coronavirus

Read Illinois Gov. Pritzker's Full Coronavirus Address Issuing Stay-At-Home Order

Read Pritzker's full announcement to Illinois about the stay-at-home order, including what will remain open in Illinois, what will close and how the order will be enforced.

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Illinois Gov. J.B. Pritzker announced a stay-at-home order lasting until April 7 to stop the spread of coronavirus in the state as the number of cases continues to rise.

Read Pritzker's full public announcement to Illinois about the stay-at-home order, including what will remain open in Illinois, what will close and how the order will be enforced.

HOW HE MADE THE DECISION

As this epidemic has progressed, we've had to make some hard decisions. I'd like to take a minute to give you a window into my decision-making because I think you have a right to know why I've taken the actions that I've taken. You have a right to the truth, as difficult as it may be to hear because you can bear it.

Over the last few weeks, I've reached out to and relied upon some of the best medical experts, epidemiologists, mathematicians and modelers to help me understand what the progression of this disease will look like in Illinois. My bedrock has been to rely upon science, real, actual science around infection rates and potential mortalities. In my discussions with these experts, I've asked for honesty and hard truths. I asked that choices and consequences of those choices be laid out for me as clearly and starkly as possible. I've asked every one of these experts, ‘What action can I take to save the most lives?’ Well, they've come back to me with one inescapable conclusion: To avoid the loss of potentially tens of thousands of lives, we must enact an immediate stay-at-home order for the state of Illinois. So that is the action that I'm announcing today.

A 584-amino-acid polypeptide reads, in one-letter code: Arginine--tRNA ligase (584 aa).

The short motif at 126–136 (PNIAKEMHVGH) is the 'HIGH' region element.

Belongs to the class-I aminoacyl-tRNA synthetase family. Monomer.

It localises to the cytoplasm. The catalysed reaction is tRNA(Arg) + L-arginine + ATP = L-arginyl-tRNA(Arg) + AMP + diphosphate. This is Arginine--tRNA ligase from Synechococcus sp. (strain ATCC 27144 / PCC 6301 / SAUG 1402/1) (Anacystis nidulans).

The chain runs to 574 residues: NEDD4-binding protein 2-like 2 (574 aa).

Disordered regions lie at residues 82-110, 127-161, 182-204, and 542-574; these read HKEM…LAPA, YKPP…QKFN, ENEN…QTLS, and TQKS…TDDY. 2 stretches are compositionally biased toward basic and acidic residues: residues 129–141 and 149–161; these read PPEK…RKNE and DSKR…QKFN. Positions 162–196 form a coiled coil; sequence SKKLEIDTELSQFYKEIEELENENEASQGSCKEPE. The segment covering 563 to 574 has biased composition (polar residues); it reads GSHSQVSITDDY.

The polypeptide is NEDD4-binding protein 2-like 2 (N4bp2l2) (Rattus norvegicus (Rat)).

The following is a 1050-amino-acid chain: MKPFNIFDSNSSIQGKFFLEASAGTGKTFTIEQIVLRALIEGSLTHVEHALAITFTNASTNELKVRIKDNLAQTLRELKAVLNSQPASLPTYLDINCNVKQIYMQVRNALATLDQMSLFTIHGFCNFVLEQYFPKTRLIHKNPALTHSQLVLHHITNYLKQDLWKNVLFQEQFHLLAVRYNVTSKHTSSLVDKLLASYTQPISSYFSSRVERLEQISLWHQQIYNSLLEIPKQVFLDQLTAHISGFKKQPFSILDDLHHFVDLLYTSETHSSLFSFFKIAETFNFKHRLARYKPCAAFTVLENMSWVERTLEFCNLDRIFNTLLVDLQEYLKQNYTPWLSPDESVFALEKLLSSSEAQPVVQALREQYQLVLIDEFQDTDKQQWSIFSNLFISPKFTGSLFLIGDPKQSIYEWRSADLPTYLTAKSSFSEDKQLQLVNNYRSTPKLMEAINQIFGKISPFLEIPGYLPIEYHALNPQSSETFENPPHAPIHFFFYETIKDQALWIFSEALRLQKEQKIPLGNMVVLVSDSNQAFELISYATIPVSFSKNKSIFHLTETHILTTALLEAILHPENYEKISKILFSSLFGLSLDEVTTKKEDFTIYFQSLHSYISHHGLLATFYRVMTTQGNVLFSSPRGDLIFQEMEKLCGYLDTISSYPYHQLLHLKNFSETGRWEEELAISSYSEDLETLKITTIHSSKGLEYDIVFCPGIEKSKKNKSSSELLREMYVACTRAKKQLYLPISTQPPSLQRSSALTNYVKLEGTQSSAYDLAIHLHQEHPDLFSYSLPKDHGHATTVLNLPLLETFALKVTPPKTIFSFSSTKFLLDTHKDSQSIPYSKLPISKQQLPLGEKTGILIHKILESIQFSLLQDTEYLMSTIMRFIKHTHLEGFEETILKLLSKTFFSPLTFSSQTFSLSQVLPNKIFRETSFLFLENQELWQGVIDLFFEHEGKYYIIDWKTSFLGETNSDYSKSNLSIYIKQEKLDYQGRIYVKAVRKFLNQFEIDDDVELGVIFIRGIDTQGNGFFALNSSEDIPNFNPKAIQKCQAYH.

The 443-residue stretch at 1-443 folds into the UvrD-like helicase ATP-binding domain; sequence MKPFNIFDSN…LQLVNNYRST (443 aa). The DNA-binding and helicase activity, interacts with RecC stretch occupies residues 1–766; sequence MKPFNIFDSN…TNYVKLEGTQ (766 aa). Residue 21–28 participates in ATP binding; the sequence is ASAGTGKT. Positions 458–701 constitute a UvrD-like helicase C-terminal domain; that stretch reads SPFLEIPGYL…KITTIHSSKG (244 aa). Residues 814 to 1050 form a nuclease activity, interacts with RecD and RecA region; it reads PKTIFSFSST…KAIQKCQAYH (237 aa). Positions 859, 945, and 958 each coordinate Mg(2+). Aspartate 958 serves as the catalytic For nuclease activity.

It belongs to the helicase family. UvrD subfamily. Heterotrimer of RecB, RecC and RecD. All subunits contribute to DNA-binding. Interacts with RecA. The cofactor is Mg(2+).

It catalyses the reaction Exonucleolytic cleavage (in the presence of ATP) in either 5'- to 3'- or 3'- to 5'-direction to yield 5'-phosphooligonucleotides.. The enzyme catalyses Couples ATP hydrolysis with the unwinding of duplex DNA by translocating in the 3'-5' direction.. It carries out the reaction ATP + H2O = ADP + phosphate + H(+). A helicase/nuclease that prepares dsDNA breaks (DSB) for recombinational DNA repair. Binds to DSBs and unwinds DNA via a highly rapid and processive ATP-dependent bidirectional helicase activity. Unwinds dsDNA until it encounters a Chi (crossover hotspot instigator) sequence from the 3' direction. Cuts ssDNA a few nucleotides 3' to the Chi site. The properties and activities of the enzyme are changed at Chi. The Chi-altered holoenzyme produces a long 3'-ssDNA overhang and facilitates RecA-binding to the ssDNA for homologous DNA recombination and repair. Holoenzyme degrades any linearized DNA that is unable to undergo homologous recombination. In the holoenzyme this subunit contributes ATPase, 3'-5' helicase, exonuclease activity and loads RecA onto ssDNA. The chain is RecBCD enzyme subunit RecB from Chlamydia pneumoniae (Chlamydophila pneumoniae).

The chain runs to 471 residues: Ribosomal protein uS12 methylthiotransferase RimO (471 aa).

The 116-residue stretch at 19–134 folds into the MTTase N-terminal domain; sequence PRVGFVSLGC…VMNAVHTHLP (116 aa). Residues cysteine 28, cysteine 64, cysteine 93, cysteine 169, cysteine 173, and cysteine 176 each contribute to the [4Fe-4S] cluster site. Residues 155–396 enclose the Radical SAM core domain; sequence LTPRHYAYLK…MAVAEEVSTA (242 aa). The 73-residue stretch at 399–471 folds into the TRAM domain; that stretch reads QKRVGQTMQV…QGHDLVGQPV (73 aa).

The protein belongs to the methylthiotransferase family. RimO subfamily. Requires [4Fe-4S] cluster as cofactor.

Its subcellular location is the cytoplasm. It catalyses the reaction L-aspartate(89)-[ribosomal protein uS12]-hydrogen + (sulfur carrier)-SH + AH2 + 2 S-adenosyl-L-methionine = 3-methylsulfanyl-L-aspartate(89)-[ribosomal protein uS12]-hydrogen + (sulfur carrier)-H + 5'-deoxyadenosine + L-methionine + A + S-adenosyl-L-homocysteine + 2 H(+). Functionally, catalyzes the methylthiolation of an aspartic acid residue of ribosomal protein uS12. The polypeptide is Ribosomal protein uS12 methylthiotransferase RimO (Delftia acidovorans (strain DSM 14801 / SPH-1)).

WHY A STAY-AT-HOME ORDER NOW

We have looked closely at the trajectory of this virus in countries like Italy and China. Left unchecked cases in Illinois will rise rapidly. Hospital systems will be overwhelmed, protective equipment will become scarce. And we will not have enough healthcare workers or hospital beds or ventilators for the overwhelming influx of sick patients. The only strategy available to us to limit the increase in cases and ensure our healthcare system has capacity to treat those who become ill is to mitigate the spread of coronavirus in the most robust manner possible.

I don't come to this decision easily. I fully recognize that in some cases, I am choosing between saving people's lives and saving people's livelihoods. But ultimately, you can't have a livelihood if you don't have your life. Of all the obligations that weigh on me as governor, this is the greatest. If there are actions that I can take that will save lives in the midst of this pandemic, no matter how difficult, then I have an obligation to take these actions.

Chicago Mayor Lori Lightfoot addressed Chicago residents after Illinois Gov. J.B. Pritzker announced a statewide stay-at-home order to stop the spread of coronavirus.

HOW LONG WILL ILLINOIS' STAY-AT-HOME ORDER LAST

Therefore, starting tomorrow evening, Saturday, March 21, at 5 p.m. until the end of April 7, all our residents will be subject to a stay-at-home order. There is a great deal of misunderstanding about what a stay-at-home order means. So I want to clarify it for everybody.

WHAT WILL REMAIN OPEN, WHERE CAN RESIDENTS GO

Here's what will stay the same. You'll still be able to leave your house to go to the grocery store to get food. You'll still be able to visit a pharmacy, go to a medical office or hospital or to gas up your car at a gas station. You'll still be able to go running and hiking and walk your dog. Many, many people will still go to work. For the vast majority of you already taking precautions, your lives will not change very much.

There is absolutely no need to rush out to a grocery store or gas station. On Sunday and Monday and Tuesday and every day thereafter, those will be available to you. Agriculture and the press, veterinarians and plumbers, laundromats and banks, roads, bridges and transit: the fundamental building blocks that keep our society safe and steady will not be closing down. You can still pick up dinner from your local restaurant, pick up your prescriptions and just spend time with your family. We are doing all that we can to maintain as much normalcy as possible while taking the steps that we must to protect you.